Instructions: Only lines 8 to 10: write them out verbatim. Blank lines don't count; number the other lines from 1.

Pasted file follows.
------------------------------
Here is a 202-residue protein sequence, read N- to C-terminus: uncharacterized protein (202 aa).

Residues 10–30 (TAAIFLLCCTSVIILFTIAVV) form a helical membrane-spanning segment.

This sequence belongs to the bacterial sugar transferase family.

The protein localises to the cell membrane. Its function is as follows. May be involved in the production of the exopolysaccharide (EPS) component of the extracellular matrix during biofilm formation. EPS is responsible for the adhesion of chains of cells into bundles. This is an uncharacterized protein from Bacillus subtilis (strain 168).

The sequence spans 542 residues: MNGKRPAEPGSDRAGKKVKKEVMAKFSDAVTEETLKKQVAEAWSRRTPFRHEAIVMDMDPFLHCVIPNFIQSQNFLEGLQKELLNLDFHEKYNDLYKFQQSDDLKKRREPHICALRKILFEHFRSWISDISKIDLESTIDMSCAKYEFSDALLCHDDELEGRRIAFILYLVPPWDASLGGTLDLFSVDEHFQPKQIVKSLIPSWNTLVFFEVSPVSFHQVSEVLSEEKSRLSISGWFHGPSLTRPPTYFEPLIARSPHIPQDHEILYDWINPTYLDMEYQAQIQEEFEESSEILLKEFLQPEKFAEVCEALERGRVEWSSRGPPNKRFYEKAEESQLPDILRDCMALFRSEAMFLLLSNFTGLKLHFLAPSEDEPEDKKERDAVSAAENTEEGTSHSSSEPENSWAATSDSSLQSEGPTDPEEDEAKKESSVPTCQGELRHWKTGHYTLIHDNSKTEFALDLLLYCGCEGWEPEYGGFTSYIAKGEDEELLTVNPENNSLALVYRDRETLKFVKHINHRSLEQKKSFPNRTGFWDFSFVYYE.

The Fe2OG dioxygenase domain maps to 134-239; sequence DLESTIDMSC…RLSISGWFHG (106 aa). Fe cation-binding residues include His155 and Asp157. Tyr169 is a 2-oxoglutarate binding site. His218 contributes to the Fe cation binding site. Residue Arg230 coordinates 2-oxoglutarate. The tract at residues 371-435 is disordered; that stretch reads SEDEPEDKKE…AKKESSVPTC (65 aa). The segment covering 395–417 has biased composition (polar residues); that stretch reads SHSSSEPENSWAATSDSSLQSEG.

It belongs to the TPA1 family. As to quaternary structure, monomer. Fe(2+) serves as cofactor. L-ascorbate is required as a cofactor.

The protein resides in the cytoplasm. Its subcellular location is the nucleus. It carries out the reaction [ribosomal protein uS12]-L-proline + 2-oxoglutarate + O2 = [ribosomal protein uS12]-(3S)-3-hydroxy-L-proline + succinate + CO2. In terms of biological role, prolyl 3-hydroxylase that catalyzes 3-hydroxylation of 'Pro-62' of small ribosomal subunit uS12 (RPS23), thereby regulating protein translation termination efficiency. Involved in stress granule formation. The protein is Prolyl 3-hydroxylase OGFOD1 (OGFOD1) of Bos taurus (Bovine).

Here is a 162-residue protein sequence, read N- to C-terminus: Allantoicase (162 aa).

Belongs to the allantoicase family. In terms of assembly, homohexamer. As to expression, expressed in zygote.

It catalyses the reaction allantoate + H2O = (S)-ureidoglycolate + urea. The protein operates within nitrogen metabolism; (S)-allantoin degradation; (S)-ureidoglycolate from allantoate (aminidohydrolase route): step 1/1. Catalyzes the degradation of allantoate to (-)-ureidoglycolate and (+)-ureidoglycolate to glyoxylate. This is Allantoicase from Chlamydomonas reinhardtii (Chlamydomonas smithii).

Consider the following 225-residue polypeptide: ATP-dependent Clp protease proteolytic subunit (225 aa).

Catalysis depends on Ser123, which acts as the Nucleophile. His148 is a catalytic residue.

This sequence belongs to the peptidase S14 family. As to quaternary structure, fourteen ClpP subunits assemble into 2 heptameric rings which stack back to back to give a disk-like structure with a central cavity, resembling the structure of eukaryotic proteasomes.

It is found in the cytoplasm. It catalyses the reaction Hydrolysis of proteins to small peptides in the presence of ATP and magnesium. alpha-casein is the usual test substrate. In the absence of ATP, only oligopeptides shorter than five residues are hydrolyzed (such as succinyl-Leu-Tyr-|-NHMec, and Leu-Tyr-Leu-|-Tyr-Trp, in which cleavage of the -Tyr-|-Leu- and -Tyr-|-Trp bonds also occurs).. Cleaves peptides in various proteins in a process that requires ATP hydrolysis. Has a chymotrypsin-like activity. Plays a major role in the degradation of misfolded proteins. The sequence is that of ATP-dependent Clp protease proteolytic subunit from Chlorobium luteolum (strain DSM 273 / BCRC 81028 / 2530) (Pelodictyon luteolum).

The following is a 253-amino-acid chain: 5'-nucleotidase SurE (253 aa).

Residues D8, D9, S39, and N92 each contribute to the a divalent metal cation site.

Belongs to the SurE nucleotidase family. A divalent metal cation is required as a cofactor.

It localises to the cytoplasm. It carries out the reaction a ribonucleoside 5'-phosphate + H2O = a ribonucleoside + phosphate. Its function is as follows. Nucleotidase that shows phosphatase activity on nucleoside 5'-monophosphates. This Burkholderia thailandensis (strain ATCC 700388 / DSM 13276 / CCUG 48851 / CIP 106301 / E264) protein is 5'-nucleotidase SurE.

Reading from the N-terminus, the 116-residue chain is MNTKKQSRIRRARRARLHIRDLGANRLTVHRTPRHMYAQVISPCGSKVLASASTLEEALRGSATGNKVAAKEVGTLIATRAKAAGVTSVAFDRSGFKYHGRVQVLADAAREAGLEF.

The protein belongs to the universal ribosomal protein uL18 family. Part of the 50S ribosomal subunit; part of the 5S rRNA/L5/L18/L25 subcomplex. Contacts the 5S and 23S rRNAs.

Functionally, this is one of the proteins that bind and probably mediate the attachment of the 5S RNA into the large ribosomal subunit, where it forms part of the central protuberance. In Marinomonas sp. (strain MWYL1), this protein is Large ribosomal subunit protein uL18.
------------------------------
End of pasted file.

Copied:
The protein resides in the cytoplasm. Its subcellular location is the nucleus. It carries out the reaction [ribosomal protein uS12]-L-proline + 2-oxoglutarate + O2 = [ribosomal protein uS12]-(3S)-3-hydroxy-L-proline + succinate + CO2. In terms of biological role, prolyl 3-hydroxylase that catalyzes 3-hydroxylation of 'Pro-62' of small ribosomal subunit uS12 (RPS23), thereby regulating protein translation termination efficiency. Involved in stress granule formation. The protein is Prolyl 3-hydroxylase OGFOD1 (OGFOD1) of Bos taurus (Bovine).

Here is a 162-residue protein sequence, read N- to C-terminus: Allantoicase (162 aa).

Belongs to the allantoicase family. In terms of assembly, homohexamer. As to expression, expressed in zygote.